What are journals good at?

BMJ 2003; 326 doi: (Published 22 February 2003) Cite this as: BMJ 2003;326:f

This week's ABC of learning and teaching discusses lectures. Lectures are much criticised these days, but Peter Cantillon argues that they are an efficient means of transferring knowledge and concepts to large groups (p 437). He says they may be good for stimulating interest, explaining concepts, providing core knowledge, and directing student learning. What they are not so effective at is teaching skills, changing attitudes, or encouraging higher order thinking.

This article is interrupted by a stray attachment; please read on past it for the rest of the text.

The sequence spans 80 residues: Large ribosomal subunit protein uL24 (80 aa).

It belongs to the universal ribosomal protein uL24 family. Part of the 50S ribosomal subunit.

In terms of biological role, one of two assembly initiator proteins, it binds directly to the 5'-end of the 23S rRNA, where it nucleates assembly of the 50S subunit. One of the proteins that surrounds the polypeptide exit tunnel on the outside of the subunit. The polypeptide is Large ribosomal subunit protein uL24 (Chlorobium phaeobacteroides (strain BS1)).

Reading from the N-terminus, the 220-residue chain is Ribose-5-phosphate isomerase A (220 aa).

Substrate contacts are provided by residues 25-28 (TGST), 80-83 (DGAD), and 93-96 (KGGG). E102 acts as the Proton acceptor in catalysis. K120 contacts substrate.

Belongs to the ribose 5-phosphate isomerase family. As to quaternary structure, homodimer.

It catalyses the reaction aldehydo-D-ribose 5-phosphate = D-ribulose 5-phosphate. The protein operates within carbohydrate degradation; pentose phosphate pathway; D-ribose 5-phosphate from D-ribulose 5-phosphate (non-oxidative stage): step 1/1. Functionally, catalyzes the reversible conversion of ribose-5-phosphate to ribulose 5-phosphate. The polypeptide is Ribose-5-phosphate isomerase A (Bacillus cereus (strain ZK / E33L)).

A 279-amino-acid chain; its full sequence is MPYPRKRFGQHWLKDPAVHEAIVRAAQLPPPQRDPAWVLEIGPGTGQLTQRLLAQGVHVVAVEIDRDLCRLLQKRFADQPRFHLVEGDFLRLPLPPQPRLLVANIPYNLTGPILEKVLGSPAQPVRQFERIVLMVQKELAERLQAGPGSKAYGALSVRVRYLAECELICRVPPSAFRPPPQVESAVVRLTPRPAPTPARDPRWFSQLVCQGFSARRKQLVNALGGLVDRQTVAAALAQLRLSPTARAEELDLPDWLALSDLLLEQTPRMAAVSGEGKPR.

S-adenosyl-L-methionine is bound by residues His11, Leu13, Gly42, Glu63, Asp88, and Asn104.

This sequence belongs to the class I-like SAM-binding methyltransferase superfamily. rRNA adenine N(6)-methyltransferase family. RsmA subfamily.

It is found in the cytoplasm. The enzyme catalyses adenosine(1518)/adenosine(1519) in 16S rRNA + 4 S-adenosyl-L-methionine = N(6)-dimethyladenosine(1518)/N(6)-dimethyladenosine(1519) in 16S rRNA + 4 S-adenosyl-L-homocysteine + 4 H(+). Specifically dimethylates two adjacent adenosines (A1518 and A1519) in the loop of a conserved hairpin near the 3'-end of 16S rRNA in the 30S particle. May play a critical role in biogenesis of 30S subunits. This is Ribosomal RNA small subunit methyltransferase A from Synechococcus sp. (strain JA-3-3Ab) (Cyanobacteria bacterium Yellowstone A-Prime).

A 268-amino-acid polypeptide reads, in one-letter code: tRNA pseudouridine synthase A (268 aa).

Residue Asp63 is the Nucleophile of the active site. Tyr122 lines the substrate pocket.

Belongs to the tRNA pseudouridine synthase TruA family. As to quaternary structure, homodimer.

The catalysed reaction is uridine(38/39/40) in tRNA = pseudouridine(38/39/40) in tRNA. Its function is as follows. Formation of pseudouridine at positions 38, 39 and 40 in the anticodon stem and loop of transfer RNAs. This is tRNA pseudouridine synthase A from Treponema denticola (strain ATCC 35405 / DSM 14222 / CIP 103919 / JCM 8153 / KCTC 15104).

So how does the BMJ square up against those attributes? Though medical journals probably have more in common with lectures than they do with small group learning, there's …

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